Computational radiation dosimetry, using e.g., Monte Carlo (MC) techniques, is used to calculate the amount of energy per unit mass deposited in tissue (the absorbed dose) resulting from radiotherapy and diagnostic radiology procedures. Motivated by the radiobiological importance of subcellular structures such as the nucleus, this work seeks to develop a better understanding of energy deposition on the cellular level.
Multicellular models of healthy and cancerous human soft tissues are developed based on typical values of cell compartment sizes, elemental compositions and number densities found in the literature. MC simulations are used to investigate how energy deposition within the nucleus and cytoplasm depends on incident photon energy, dose level, cell morphology, cell arrangement method, elemental composition, and the microscopic details of the environment surrounding the target of interest. MC simulations are carried out for monoenergetic kilovoltage incident photon energies ranging from 20 to 370 keV. 120 kVp x-ray, Cobalt-60 and 6 MV medical linac photon spectra are also considered. Given the considerable computational resources required for simulations involving microscopic details, cavity theory is explored as a method for relating macroscopic (bulk tissue) and microscopic (cellular) dose descriptors without the need for MC simulations.
For low doses and small target sizes, the stochastic nature of radiation transport and energy deposition can lead to considerable variation in energy deposition across a target population; this variation is referred to as the microdosimetric spread. The microdosimetric spread is investigated in the context of experimental radiation response studies using micron-sized sampling volumes. These results are relevant for guiding measurement and data analysis techniques for Raman spectroscopy studies. Additionally, motivated by the lack of detail included in traditional breast dosimetry computational models, multiscale models of compressed breasts, combining macroscopic and microscopic features, are developed. A 30 kVp mammography spectrum is considered.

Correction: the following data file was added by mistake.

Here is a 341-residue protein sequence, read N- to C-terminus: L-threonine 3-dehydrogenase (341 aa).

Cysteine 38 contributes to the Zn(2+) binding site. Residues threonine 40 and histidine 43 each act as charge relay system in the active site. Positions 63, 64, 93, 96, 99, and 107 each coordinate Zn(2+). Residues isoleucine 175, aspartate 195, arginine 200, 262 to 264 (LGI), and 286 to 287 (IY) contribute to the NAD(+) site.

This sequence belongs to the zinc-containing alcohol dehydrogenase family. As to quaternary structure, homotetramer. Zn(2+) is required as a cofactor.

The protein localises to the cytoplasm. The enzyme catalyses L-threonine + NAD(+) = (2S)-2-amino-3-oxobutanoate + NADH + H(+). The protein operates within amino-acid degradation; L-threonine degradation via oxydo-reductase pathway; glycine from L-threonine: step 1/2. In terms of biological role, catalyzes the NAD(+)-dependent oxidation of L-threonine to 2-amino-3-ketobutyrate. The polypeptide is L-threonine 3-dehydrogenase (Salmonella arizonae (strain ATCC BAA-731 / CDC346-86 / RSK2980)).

The sensitivity of results with respect to microscopic tissue structure model parameters emphasizes the importance of accurate knowledge of cellular properties. For incident photon energies <50 keV, there are considerable differences between macroscopic and microscopic dose descriptors. Results highlight the importance of microdosimetric considerations when scoring energy deposition in subcellular targets.